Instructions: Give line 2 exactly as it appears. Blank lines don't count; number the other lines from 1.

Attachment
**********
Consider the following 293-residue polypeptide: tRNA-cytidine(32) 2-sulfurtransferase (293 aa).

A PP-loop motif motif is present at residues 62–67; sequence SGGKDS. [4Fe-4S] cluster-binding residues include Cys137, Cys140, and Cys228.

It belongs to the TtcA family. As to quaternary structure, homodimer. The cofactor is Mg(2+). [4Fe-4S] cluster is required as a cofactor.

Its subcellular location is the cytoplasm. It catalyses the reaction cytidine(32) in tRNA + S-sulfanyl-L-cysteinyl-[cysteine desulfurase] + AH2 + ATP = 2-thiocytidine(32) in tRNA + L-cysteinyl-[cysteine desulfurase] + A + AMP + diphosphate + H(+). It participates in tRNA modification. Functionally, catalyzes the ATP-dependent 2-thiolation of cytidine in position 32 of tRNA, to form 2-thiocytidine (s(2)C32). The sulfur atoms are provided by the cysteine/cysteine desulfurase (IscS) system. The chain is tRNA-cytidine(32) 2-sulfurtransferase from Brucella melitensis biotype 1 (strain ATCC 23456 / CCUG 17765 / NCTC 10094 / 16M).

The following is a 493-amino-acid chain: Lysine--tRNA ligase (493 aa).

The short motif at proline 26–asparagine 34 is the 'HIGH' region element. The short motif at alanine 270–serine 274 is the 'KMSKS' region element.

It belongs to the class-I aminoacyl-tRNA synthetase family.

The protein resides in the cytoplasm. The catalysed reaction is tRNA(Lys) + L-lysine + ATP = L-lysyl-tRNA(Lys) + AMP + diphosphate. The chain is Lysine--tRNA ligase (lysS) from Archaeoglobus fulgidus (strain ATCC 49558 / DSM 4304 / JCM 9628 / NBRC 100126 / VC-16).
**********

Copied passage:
A PP-loop motif motif is present at residues 62–67; sequence SGGKDS. [4Fe-4S] cluster-binding residues include Cys137, Cys140, and Cys228.